Wednesday Witness: On Busyness

Blogger’s Note: This post first appeared as part of the Wednesday Witness blog series on the St. Michael Catholic Church website.

“Idle hands are the devil’s playground”—so goes the old saying, and I can verify its truth. So many of the sinful traps I fell into as a young man were concealed in downtime and baited with curiosity and pleasure.

It’s good for young men to keep busy, but I am no longer young. These days I struggle with having too much to do rather than too little, and that, too, can be a sin trap. A mentor of mine even has an acronym for BUSY:

Burdened Under Satan’s Yoke

Even if you work for the Church, as I am blessed to do, the acronym may still apply. Perhaps the best Christmas gift I got this year was the Monk Manual, a special sort of planner based on the prayerful patterns of work and reflection in monastic life. This beautiful leather-bound book serves not only to organize and schedule your work days, weeks and months, but leads you to examine what you achieved versus what is really important to you, at which points in the day you were at your best and worst, the state of your relationships and habits, and what God may be trying to teach you. Continue reading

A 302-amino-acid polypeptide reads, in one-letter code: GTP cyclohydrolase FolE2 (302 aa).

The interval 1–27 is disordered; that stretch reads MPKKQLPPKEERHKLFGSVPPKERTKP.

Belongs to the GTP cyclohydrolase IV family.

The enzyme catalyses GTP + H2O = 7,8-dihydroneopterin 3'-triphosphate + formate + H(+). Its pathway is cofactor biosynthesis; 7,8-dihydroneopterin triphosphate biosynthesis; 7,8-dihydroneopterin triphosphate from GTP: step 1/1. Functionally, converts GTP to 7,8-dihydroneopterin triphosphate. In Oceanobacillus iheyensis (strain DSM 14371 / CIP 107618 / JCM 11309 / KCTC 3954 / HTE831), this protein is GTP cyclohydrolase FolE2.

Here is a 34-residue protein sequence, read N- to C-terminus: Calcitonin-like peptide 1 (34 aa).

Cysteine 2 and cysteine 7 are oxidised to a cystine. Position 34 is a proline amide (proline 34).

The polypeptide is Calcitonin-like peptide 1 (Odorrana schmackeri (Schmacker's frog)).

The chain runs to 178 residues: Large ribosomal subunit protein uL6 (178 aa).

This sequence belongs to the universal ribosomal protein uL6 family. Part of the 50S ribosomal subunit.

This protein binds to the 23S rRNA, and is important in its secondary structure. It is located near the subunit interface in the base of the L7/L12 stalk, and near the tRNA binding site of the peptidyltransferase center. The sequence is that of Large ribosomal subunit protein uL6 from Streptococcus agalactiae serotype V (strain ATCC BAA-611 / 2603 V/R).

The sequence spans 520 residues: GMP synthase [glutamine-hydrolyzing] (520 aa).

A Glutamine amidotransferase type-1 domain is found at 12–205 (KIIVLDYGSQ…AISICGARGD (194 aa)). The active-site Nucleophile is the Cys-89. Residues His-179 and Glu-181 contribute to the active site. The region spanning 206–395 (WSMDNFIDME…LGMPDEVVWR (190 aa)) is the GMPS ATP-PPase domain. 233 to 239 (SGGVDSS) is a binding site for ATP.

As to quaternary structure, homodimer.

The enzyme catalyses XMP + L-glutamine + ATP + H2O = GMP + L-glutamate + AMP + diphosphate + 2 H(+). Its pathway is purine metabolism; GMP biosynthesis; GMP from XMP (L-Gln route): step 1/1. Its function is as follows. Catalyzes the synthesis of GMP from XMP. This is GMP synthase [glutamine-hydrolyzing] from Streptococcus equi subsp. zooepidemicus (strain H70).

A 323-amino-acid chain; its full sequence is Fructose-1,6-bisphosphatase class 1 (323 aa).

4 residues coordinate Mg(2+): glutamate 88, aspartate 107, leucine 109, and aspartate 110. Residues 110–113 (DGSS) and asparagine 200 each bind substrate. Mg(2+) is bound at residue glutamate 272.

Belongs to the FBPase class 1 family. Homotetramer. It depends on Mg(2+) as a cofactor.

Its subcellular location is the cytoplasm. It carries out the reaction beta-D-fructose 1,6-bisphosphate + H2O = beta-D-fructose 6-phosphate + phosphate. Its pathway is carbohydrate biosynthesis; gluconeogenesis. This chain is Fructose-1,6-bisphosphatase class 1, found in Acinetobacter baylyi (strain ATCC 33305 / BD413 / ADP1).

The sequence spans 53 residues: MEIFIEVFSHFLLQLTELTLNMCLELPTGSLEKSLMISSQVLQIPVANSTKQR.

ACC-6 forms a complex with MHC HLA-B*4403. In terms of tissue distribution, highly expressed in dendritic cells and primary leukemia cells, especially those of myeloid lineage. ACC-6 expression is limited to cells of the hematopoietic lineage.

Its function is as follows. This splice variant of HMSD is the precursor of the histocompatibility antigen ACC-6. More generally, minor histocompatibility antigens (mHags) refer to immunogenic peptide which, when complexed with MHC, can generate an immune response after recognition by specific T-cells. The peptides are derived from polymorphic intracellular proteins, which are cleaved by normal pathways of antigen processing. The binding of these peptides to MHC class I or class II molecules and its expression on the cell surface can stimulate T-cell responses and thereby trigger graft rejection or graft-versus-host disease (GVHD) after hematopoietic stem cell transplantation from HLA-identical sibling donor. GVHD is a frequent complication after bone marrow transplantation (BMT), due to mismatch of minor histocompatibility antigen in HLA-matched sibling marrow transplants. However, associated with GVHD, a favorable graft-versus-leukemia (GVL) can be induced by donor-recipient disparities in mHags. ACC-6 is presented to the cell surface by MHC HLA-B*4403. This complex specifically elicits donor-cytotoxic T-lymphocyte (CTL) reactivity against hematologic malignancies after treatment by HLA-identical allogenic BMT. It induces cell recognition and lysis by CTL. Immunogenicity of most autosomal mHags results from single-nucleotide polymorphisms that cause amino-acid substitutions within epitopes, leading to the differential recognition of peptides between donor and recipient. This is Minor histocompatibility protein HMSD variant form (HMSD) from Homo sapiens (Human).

If It Doesn’t Help, It Hinders (Addendum)

I had the most productive work day I’ve had in weeks today, by implementing a few relatively minor changes. First, I closed my browser when I wasn’t using it, and relegated email to first thing in the morning, mid-day, and late afternoon. This kept the browser closed most of the day, and kept me feed-free (except for the red flashing light on my smart phone, which I’ll need to deactivate).

I also removed all the the buttons from my web browser’s Favorites or Bookmark bar except my work email login, the U’s homepage, and the college intranet site. Yesterday, if I wanted to check Facebook, Gmail, Yahoo, the Yankees score, or blog comments, I had only to click the button at the top of the browser – this afternoon it was disconcerting to notice the number of times my mouse-arrow reflexively climbed the screen to click on distractions that were no longer there, each time forcing a conscious decision on my part about whether I needed to log in. The vast majority of the time, the answer was no. (I didn’t use the timer, but I would estimate that, this blog post included, I’m in the 30 minute range for today.)